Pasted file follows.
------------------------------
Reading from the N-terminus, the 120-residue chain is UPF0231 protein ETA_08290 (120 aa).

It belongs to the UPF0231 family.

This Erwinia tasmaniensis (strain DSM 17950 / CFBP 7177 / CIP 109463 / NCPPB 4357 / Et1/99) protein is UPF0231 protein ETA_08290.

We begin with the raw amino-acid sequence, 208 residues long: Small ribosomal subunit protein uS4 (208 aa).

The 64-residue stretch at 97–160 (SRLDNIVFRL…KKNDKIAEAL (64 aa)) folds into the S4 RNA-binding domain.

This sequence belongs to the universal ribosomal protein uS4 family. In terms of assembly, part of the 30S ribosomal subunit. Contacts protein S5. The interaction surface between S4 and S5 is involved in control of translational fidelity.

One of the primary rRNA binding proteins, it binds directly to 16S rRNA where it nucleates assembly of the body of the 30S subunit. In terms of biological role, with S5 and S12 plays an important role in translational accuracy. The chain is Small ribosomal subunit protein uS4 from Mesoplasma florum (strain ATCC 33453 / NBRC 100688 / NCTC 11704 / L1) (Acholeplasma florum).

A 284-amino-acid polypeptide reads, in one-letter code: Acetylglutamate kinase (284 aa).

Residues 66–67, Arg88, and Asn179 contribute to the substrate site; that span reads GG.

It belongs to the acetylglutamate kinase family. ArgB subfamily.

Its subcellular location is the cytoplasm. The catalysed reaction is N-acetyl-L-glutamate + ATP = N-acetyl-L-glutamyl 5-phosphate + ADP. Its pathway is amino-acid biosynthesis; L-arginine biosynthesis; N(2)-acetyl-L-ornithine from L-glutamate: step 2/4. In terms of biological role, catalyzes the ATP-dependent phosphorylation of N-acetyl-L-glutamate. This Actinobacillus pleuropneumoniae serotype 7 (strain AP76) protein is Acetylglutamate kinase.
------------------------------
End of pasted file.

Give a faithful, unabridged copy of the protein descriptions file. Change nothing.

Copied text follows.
Reading from the N-terminus, the 120-residue chain is UPF0231 protein ETA_08290 (120 aa).

It belongs to the UPF0231 family.

This Erwinia tasmaniensis (strain DSM 17950 / CFBP 7177 / CIP 109463 / NCPPB 4357 / Et1/99) protein is UPF0231 protein ETA_08290.

We begin with the raw amino-acid sequence, 208 residues long: Small ribosomal subunit protein uS4 (208 aa).

The 64-residue stretch at 97–160 (SRLDNIVFRL…KKNDKIAEAL (64 aa)) folds into the S4 RNA-binding domain.

This sequence belongs to the universal ribosomal protein uS4 family. In terms of assembly, part of the 30S ribosomal subunit. Contacts protein S5. The interaction surface between S4 and S5 is involved in control of translational fidelity.

One of the primary rRNA binding proteins, it binds directly to 16S rRNA where it nucleates assembly of the body of the 30S subunit. In terms of biological role, with S5 and S12 plays an important role in translational accuracy. The chain is Small ribosomal subunit protein uS4 from Mesoplasma florum (strain ATCC 33453 / NBRC 100688 / NCTC 11704 / L1) (Acholeplasma florum).

A 284-amino-acid polypeptide reads, in one-letter code: Acetylglutamate kinase (284 aa).

Residues 66–67, Arg88, and Asn179 contribute to the substrate site; that span reads GG.

It belongs to the acetylglutamate kinase family. ArgB subfamily.

Its subcellular location is the cytoplasm. The catalysed reaction is N-acetyl-L-glutamate + ATP = N-acetyl-L-glutamyl 5-phosphate + ADP. Its pathway is amino-acid biosynthesis; L-arginine biosynthesis; N(2)-acetyl-L-ornithine from L-glutamate: step 2/4. In terms of biological role, catalyzes the ATP-dependent phosphorylation of N-acetyl-L-glutamate. This Actinobacillus pleuropneumoniae serotype 7 (strain AP76) protein is Acetylglutamate kinase.